A cool thing about Guardian Heroes is that it mingles RPG elements in with the left-to-right beat em' up scheme. When fighting, your character gains experience points to improve certain fields of performance (agility, strength, health, etc) and he/she grows levels like an RPG character. Things get really good once your character is level 40 with 800 HP and 700 MP. Yes, you will be able to tell the difference when your health his five times what you start off with. It makes me feel powerful. The Saturn's internal battery saves these stats so you can pick up later from where you left off.
Guardian Heroes has lots of replay value. It is no linear affair, that's for sure. The game is a downright spiderweb of branching storyline paths. At the end of each level you'll get to choose things like, â€œDo you want to attack the castle through the woods?â€, â€œDo you want to go through the villageâ€, or â€œDo you want to avoid a battle?â€ The said choices each lead down an entirely different path. It feels like you can play the game a hundred times and play a different set of levels almost every time, which is very cool.
At first I didn't like Guardian Heroes very much. It grew on me very quickly, though. The controls take a bit of figuring out (A=block, B=light attack, C=heavy attack, etc...) I also had to figure out a few of the (simple) button combinations that call for the characters special moves (A+B is backflip, down down B is an uppercut...) Single player mode is pretty fun, but when I finally got a second controller and played co-op mode with my brother, we had a BLAST. I've heard that this game is designed for a special multitap accessory allowing you to plug six controllers to the Saturn. I haven't been able to do this myself, but I can scarcely begin to imagine the jaw-dropping insanity that would ensue if I ever could.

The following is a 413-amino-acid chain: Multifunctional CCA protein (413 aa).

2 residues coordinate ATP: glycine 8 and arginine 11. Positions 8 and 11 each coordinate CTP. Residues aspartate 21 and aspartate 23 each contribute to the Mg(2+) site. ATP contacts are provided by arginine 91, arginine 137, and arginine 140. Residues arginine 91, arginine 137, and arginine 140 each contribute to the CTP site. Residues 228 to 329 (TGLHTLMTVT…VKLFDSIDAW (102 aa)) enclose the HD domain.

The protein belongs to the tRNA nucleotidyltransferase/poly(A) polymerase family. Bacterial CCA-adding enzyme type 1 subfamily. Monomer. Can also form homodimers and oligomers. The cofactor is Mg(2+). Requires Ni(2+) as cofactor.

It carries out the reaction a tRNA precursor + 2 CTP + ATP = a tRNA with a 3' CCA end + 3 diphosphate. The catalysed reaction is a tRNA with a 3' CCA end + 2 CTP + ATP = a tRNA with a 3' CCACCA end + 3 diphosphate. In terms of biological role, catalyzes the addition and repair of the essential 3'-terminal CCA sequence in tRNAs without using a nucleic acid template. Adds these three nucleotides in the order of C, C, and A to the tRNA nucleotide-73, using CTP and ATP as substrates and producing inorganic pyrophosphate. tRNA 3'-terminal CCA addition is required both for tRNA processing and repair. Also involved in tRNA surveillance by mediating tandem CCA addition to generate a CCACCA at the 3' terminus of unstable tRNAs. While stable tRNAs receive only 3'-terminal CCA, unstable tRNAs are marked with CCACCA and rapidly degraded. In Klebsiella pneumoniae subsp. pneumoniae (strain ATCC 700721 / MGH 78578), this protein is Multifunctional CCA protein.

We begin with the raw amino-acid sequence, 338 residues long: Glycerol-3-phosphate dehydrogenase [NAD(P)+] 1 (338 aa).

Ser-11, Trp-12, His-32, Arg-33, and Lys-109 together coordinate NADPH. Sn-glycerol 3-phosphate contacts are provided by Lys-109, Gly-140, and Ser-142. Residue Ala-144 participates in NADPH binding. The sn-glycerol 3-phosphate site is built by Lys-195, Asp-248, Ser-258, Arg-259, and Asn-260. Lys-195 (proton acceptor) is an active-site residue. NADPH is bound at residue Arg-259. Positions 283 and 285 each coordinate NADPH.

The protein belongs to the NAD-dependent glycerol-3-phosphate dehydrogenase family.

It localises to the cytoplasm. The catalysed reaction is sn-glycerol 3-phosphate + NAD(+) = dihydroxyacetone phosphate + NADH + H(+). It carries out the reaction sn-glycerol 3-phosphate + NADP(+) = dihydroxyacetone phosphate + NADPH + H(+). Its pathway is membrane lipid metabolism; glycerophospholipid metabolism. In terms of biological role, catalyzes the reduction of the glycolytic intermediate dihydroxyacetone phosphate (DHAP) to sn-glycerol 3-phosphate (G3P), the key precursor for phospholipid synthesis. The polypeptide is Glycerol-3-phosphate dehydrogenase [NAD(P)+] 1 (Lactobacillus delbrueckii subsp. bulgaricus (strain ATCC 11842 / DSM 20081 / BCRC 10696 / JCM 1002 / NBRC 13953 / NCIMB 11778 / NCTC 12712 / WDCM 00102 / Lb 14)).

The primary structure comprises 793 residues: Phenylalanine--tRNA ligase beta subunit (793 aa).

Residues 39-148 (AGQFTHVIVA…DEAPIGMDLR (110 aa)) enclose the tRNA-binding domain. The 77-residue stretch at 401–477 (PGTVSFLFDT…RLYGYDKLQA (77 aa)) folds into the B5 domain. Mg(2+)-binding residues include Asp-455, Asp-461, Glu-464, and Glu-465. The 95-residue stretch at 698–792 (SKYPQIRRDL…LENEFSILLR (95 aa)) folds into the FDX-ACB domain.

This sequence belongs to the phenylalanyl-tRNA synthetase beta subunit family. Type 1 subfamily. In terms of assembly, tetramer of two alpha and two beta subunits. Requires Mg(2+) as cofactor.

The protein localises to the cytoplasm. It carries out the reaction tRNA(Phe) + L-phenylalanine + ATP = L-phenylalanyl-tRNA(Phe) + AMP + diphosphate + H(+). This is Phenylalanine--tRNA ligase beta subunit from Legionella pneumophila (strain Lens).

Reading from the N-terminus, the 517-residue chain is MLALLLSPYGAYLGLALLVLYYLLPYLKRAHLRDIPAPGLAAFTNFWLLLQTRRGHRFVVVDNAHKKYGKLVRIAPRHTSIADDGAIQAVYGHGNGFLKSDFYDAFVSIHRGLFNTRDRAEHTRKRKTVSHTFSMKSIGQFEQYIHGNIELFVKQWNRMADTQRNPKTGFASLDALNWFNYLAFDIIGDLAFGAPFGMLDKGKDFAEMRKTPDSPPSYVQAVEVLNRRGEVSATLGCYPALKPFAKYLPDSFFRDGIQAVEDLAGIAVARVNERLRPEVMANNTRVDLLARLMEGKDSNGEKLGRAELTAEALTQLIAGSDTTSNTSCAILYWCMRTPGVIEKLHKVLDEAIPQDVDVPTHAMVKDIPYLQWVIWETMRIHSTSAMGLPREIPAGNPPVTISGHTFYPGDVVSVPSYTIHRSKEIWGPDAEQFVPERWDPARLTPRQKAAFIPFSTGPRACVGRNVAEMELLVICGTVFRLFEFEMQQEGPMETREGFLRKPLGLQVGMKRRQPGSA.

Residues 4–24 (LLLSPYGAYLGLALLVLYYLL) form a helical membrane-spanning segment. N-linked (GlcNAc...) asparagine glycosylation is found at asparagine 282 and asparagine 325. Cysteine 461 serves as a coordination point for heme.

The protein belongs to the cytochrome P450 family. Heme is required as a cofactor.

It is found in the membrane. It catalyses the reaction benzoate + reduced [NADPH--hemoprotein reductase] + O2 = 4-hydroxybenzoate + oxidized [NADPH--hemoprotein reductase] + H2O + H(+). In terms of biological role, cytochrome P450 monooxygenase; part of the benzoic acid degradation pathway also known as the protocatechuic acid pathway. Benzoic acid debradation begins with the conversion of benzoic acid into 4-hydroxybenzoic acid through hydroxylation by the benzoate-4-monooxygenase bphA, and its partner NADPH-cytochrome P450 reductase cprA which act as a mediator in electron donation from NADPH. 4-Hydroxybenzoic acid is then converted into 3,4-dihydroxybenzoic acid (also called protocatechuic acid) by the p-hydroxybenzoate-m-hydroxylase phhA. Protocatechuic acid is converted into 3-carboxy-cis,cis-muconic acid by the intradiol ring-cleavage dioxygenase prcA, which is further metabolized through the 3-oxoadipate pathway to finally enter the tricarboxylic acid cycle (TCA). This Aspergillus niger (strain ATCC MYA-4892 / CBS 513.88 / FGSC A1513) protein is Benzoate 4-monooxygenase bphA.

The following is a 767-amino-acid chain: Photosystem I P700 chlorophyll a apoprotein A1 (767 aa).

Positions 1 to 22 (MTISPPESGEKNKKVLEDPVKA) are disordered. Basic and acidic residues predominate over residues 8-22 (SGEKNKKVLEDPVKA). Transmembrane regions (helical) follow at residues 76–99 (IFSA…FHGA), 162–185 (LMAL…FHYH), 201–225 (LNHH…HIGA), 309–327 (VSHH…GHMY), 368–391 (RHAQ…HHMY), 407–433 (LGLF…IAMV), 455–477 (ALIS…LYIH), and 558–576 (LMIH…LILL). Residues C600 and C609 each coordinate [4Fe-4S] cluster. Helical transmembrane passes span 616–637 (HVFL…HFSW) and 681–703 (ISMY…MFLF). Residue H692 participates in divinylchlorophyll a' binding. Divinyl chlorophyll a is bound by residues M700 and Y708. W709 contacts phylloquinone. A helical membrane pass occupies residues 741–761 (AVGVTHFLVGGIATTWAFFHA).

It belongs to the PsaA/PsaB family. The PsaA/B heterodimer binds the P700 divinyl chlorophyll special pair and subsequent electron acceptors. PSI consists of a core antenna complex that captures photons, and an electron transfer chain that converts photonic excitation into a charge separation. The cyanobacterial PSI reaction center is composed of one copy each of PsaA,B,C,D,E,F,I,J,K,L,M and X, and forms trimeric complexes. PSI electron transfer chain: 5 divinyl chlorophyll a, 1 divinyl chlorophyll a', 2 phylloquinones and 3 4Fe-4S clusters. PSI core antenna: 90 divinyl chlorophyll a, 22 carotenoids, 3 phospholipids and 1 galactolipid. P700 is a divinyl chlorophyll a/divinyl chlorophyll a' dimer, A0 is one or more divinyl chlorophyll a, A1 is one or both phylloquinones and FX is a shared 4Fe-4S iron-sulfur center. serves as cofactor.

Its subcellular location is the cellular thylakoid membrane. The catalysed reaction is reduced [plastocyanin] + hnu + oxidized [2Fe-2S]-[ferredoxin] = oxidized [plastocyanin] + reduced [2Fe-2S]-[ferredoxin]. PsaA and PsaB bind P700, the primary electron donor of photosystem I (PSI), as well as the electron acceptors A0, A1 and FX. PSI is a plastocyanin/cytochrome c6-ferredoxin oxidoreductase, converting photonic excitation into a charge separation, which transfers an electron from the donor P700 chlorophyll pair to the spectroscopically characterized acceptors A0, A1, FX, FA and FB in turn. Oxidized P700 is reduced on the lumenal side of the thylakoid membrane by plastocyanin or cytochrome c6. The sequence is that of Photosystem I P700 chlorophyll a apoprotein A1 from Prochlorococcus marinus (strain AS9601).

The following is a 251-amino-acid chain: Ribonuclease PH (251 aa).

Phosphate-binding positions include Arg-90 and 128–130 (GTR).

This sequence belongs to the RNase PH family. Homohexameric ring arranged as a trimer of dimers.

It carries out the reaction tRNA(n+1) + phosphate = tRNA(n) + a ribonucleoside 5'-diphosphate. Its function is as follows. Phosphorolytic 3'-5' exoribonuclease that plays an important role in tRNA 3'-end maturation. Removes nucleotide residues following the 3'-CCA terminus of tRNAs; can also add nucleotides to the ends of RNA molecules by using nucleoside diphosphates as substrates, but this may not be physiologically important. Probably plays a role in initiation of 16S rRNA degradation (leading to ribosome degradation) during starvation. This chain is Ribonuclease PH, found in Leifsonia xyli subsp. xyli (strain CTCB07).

There's only one thing that's wrong with Guardian Heroes. The game's storyline is EXASPERATING. Too much dialog. Too many obscure characters, presented as though they're supposed to be important yet given about as much pathetic exposition as can be achieved through little talking-head-loops and speech bubbles. Too many plot twists and conspiracies. It's like some fantasy story written by a nerdy 13 year old kid on some online anime forum. I don't like it. The game would be much better of if the story were simple and sweet. â€œSave the princessâ€ would have done the trick. Or, â€œ'We must stop him!', 'HAHAHA!' , 'Oh no... the entire planet... under one man's power...'â€ But I digress. Different game, different story. Moving on...
In terms of circulation Guardian Heroes is, for better or worse, rare and coveted. Complete copies go for something like $80 through $70 on eBay. Yes, outrageous, I know. But is it worth it? Um... No. Not in a million years. Don't mistake me. Guardian Heroes is fun. Lots of fun. Probably classic. But it's not $80 worth of fun. Sorry. Is just the disc worth $31, though? Um... I'd rather not think about that. I'd rather just keep playing. :-D
Final score: -A